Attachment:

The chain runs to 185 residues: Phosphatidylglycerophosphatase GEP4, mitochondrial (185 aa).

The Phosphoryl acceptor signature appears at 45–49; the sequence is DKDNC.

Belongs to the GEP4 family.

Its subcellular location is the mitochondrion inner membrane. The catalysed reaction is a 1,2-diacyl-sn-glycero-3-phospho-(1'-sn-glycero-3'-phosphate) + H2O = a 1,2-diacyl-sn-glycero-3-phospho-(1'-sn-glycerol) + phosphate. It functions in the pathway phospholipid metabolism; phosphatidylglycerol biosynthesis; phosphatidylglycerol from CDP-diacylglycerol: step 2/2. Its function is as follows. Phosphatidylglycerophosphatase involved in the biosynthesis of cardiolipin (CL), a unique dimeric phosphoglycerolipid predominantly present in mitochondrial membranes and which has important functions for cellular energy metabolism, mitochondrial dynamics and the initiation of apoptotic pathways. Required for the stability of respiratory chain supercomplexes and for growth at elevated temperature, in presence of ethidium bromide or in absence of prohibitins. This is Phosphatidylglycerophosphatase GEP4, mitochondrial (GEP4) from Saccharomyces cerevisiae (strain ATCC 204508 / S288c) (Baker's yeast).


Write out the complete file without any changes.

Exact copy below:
The chain runs to 185 residues: Phosphatidylglycerophosphatase GEP4, mitochondrial (185 aa).

The Phosphoryl acceptor signature appears at 45–49; the sequence is DKDNC.

Belongs to the GEP4 family.

Its subcellular location is the mitochondrion inner membrane. The catalysed reaction is a 1,2-diacyl-sn-glycero-3-phospho-(1'-sn-glycero-3'-phosphate) + H2O = a 1,2-diacyl-sn-glycero-3-phospho-(1'-sn-glycerol) + phosphate. It functions in the pathway phospholipid metabolism; phosphatidylglycerol biosynthesis; phosphatidylglycerol from CDP-diacylglycerol: step 2/2. Its function is as follows. Phosphatidylglycerophosphatase involved in the biosynthesis of cardiolipin (CL), a unique dimeric phosphoglycerolipid predominantly present in mitochondrial membranes and which has important functions for cellular energy metabolism, mitochondrial dynamics and the initiation of apoptotic pathways. Required for the stability of respiratory chain supercomplexes and for growth at elevated temperature, in presence of ethidium bromide or in absence of prohibitins. This is Phosphatidylglycerophosphatase GEP4, mitochondrial (GEP4) from Saccharomyces cerevisiae (strain ATCC 204508 / S288c) (Baker's yeast).